Steve Saloom of the national Innocence Project said at a press conference after the hearing that the commission's enabling legislation does not authorize it to create rules. He later elaborated that former Chair Sam Bassett asked the Attorney General's representative who attended every FSC meeting whether or not they should create written rules, and the AG said they weren't authorized to do so. The reason, said Saloom, was that "The Legislature didn't want to create a behemoth bureaucracy. They wanted it to be composed of experts, and they wanted it to be lean."

Saloom added, "Does [Mr. Bradley] want to add a layer of bureaucracy? ... or is he just doing this to stall?" Whatever his intent, there can be no argument that the outcome is to stall.

Despite the obvious delaying tactics, the good news was that no one on the Senate committee seemed sympathetic with Bradley's request to create exceptions to the Public Information Act for FSC investigations, much less allowing the commission to meet in secret. Whitmire said his intent in authoring the bill was for the agency to be "very transparent, very public." Even Sen. Dan Patrick told Bradley he wants to see "transparency in all the work that you do."

Sen. Whitmire made a point that I brought up yesterday on Grits - the commission's role is to examine the science, not investigating and punishing individual wrongdoing like a law-enforcement or regulatory agency. Oddly enough, Bradley agreed (!), but it's easy to say so when his actions contradict that sentiment: Bradley told the committee he'd asked the Texas Rangers to suggest secrecy standards for investigations, even though the commission is investigating science, not necessarily criminal conduct. As the Houston Chronicle's Rick Casey pointed out, "the job of the commission is to investigate science, not crime. The investigative procedures for that should be developed by forensic scientists, not members of a police agency that will be subject to the commission's review."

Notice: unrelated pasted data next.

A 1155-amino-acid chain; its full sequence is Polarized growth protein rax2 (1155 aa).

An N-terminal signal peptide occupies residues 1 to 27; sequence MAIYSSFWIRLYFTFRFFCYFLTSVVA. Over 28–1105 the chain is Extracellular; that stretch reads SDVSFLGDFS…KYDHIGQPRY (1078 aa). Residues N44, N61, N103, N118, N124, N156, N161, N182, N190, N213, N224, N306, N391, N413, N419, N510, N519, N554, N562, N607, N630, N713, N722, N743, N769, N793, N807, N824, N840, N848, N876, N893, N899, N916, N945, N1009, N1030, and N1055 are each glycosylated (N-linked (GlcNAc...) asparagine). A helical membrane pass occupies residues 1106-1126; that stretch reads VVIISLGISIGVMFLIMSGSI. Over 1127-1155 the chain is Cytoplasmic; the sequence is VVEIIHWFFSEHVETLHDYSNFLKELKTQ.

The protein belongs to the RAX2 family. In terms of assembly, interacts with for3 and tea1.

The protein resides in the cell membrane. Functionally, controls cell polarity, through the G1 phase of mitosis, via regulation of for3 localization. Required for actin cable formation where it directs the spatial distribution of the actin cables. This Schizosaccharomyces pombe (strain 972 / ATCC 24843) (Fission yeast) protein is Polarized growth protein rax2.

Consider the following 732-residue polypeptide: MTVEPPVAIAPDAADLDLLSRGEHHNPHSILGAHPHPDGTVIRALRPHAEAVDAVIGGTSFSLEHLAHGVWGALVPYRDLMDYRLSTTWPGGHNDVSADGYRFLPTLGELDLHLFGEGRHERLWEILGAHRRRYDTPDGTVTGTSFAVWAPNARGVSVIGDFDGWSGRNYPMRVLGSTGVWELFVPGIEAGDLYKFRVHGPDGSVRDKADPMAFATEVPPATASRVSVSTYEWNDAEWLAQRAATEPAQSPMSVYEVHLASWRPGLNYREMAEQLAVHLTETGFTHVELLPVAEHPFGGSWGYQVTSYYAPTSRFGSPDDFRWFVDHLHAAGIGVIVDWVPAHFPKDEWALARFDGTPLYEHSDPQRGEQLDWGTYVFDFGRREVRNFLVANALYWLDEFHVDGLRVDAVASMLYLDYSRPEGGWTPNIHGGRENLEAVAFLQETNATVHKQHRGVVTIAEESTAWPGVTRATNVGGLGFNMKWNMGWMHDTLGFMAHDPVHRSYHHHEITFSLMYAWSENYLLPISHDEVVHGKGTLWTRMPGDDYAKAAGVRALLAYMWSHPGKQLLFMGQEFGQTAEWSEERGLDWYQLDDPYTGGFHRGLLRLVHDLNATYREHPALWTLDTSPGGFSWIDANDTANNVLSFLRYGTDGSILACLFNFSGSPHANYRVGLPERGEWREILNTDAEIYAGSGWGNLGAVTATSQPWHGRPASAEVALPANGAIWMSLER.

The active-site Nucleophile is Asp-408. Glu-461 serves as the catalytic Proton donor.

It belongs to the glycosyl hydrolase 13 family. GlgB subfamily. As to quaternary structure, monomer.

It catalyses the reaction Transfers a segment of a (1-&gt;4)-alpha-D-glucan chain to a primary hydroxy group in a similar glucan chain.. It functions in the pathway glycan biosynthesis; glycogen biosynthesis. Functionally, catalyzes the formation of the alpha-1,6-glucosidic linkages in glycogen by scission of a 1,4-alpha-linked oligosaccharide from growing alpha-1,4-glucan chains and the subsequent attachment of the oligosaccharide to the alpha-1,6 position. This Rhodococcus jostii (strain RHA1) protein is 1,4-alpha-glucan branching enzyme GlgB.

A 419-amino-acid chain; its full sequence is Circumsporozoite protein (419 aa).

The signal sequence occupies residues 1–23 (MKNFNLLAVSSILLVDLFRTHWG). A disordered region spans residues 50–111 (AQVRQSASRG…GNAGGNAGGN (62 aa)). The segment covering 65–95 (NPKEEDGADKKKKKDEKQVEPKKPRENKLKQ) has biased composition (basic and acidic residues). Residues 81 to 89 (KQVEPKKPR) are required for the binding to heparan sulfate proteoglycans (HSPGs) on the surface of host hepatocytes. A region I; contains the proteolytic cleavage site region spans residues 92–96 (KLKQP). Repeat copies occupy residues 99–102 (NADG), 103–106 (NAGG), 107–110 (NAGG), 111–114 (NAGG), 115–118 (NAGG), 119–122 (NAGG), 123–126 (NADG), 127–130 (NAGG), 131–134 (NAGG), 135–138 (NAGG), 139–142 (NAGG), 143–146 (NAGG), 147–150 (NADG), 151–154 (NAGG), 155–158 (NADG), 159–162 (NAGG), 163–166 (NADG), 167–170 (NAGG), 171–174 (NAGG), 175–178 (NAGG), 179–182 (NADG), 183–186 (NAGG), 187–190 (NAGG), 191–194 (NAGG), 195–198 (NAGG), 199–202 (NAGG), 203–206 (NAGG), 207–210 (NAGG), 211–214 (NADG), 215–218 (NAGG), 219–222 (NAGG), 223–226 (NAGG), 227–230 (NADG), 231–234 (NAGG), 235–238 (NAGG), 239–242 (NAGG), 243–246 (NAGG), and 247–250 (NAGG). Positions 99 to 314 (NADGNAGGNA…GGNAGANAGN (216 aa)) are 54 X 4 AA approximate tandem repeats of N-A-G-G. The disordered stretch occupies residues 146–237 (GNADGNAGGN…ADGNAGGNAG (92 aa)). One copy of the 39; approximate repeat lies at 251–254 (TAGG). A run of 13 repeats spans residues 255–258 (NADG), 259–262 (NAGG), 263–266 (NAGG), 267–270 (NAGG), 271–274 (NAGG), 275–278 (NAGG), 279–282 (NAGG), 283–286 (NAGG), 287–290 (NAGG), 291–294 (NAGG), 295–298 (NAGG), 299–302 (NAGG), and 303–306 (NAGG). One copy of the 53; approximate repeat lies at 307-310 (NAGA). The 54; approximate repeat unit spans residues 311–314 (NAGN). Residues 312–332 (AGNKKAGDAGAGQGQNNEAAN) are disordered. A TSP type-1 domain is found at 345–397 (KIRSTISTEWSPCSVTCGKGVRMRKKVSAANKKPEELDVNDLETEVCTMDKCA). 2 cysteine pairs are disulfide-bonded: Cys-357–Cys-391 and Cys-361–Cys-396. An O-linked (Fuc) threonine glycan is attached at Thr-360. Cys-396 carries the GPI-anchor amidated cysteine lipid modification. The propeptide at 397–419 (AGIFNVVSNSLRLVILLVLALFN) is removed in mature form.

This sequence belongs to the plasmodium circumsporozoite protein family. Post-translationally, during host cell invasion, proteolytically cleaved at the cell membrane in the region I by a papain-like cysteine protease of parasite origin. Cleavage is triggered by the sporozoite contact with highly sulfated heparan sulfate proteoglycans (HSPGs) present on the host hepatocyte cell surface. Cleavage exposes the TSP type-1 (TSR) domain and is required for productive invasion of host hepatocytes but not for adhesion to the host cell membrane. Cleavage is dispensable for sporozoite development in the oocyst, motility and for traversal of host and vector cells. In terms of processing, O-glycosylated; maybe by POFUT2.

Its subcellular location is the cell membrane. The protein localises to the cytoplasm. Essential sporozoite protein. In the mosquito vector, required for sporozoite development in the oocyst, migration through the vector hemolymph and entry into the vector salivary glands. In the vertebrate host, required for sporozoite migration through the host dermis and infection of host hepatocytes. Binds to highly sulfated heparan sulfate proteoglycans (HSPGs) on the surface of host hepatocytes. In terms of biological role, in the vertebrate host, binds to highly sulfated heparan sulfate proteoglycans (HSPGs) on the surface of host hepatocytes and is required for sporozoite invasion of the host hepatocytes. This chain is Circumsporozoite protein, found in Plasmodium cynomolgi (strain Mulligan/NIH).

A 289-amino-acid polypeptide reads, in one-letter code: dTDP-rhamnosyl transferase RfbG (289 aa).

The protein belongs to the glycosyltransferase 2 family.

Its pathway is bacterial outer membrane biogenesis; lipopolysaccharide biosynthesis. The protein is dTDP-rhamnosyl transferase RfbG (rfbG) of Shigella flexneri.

Sen. Rodney Ellis gave out some data on arson cases I hadn't heard before: He said 742 people are currently locked up in TDCJ for arson, with 275 per year on average convicted statewide on felony arson charges. Ellis said there's no way to know right now if state of the art arson science had been used in all of those cases. (The short answer is: probably not, especially the farther back you look.) According to insurance industry data, Ellis said, about 43,000 fires per year nationwide result from arson.

Overall, the committee appears committed to increasing oversight of the FSC and making sure Mr. Bradley doesn't succeed in making the agency secretive and unaccountable. Of all the comments from senators, perhaps the most telling was one of the most low-key from Sen. Glen Hegar, a Republican who told Bradley he took the Senate's role confirming Governor's appointees "very seriously" and reminded him that they'd all be watching. I took away from the hearing that there's a bipartisan consensus on the committee, at least for now, that Texas needs to confront bad forensics instead of bury the problem under a mountain of bureaucracy, procedure and doublespeak. Mr. Bradley, by contrast, appeared to be promoting quite a different agenda. Time will tell how it all plays out.

13 comments:

Anonymous said...